Glossary of RV Terms

Search for glossary terms (regular expression allowed)
Begins with Contains Exact term Sounds like
All A B C D E F G H I J L M N O P R S T U V W
Page:  1 2 3 4 5... Next »
Term Definition
Alumicage

Coachmen's exclusive Alumicage™ aircraft grade aluminum framed construction throughout the walls and roof, provides a solid and lightweight superstructure.

anode rod

When used in a water heater, an anode rod attracts corrosion causing products in the water. These products attack the anode rod instead of the metal tank itself. The anode rod should be inspected yearly and changed when it is reduced to about 1/4 of its original size. The rods are used in steel water heater tanks: an aluminum tank has an inner layer of anode metal to accomplish the same thing. Anode rods should not be installed in an aluminum tank.

awning

The canvas or aluminum shade which is mounted on an RV. They may be automatic, in which case the awning is installed on a spring-loaded roll-up, or they may be manually propped up by a pole.

axle ratio

The ratio between the pinion and ring gears in the differential that multiply the torque provided by the engine. It is the number of drive line revolutions required to turn the axle one time. For example, with a 4.10:1 axle the drive line turns 4.1 times for each full axle revolution. The higher the number, the more torque and thus more towing power. However, higher axle ration also mean less speed.

ball mount

The part of the hitch system that supports the hitch ball and connects it to the trailer coupler. Ball mounts are available in load-carrying and weight-distributing configurations. An adjustable ball mount allows a hitch ball to be raised, lowered and tilted in small increments to allow fine tuning of the spring bar setup and to compensate for tow vehicle "squat," which occurs after the trailer coupler is lowered onto the ball.

BCW

Base Curb Weight (BCW) is the weight of a vehicle with standard equipment and a full tank of fuel. It does not include passengers, cargo or optional equipment.

black water

Disposal water from toilet system, held in holding tank until you dump it, in large tanks or dumping station available at most campgrounds.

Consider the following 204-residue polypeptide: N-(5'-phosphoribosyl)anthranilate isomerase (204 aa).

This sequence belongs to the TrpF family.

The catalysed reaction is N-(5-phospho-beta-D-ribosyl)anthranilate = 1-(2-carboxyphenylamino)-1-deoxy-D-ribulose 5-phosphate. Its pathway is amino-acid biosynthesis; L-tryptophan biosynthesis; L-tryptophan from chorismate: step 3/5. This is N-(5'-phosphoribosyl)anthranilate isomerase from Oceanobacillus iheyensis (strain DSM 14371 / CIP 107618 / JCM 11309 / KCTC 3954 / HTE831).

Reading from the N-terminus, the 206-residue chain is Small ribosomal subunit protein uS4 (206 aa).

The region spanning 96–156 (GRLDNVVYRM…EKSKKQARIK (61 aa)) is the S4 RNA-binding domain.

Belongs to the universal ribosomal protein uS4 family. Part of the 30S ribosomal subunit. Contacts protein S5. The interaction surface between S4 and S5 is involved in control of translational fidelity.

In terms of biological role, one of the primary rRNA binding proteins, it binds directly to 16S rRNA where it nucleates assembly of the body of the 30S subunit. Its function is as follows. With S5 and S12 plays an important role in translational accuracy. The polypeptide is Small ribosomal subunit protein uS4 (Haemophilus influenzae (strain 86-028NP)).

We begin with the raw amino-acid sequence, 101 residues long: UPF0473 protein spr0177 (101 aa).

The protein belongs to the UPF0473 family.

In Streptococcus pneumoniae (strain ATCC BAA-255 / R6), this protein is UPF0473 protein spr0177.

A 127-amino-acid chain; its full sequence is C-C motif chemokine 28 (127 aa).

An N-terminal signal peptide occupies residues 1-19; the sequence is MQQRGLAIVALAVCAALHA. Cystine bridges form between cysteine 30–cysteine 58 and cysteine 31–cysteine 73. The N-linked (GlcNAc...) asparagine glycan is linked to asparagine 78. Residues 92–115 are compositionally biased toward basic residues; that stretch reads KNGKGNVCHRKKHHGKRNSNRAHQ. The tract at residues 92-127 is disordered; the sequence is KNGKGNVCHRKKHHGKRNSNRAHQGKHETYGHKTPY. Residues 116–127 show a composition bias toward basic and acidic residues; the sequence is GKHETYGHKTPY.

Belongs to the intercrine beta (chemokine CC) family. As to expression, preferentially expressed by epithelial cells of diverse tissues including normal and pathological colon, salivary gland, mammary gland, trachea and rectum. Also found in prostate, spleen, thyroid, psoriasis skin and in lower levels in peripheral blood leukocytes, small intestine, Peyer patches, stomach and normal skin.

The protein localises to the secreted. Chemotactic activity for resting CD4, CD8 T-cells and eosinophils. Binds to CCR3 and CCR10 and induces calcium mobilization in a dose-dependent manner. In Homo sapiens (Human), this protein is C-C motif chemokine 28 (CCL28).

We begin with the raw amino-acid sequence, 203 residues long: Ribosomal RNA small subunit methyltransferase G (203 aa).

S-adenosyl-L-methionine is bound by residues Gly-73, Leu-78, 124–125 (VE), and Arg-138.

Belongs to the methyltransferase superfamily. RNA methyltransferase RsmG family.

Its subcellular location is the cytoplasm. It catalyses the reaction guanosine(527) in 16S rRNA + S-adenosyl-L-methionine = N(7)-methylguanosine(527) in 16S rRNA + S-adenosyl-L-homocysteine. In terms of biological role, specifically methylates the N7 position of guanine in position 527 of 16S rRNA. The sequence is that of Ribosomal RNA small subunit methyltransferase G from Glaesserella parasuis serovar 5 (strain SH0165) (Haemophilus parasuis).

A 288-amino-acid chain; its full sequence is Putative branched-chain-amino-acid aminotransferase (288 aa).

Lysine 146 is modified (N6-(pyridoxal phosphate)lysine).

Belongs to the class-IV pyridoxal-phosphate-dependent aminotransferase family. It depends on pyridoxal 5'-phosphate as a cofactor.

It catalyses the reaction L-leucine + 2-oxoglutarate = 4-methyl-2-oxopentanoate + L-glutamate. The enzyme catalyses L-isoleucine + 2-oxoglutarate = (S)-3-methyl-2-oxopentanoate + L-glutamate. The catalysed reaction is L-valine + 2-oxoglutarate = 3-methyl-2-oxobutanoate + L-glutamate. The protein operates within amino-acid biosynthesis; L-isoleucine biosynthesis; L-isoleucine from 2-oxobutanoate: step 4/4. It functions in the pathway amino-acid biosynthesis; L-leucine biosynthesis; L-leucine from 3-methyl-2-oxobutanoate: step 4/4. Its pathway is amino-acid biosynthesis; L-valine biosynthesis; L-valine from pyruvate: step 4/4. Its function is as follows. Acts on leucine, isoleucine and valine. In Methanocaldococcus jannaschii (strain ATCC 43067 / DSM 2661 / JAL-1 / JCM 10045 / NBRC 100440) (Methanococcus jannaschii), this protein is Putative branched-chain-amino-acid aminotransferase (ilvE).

brake controller

A control unit mounted inside your RV that allows electric trailer brakes to become activated in harmony with the braking of the tow vehicle. This device can be used to adjust trailer brake intensity, or to manually activate the trailer brakes.

breakaway switch

A safety device that activates the trailer brakes in the event the trailer becomes accidentally disconnected from the hitch while traveling.

BTU

British Thermal Unit. A measurement of heat required to raise the temperature of one pound of water one degree Fahrenheit. RV air-conditioners and furnaces are BTU-rated.

cabover

The portion of a Class C motorhome which overhangs the driver and navigator seats.

CCC

The Cargo Carrying Capacity (CCC) is the maximum permissible weight of personal belongings that can be added. CCC is equal or less than GVWR minus UVW, full fresh water weight, and full LP gas weight.

chassis

The frame plus the "running gear" like engine, transmission, driveshaft, differential, and suspension. A body (sometimes referred to as "coachwork"), which is usually not necessary for integrity of the structure, is built on the chassis to complete the RV.

class A

The Class A motorhome, also commonly referred to as the conventional motorhome, is the largest, most luxurious of the motorized RVs - a virtual "home-away from-home" on wheels, fully loaded and equipped for short trips, lengthy vacations and fulltiming. The Class A is entirely constructed on a bare, specially designed motor vehicle chassis.

class B

Also commonly referred to as the van camper, the Class B motorhome is a passenger van that has been customized to include temporary sleeping, eating and bathroom facilities.

Page:  1 2 3 4 5... Next »
Glossary 2.8 uses technologies including PHP and SQL

Our YouTube videos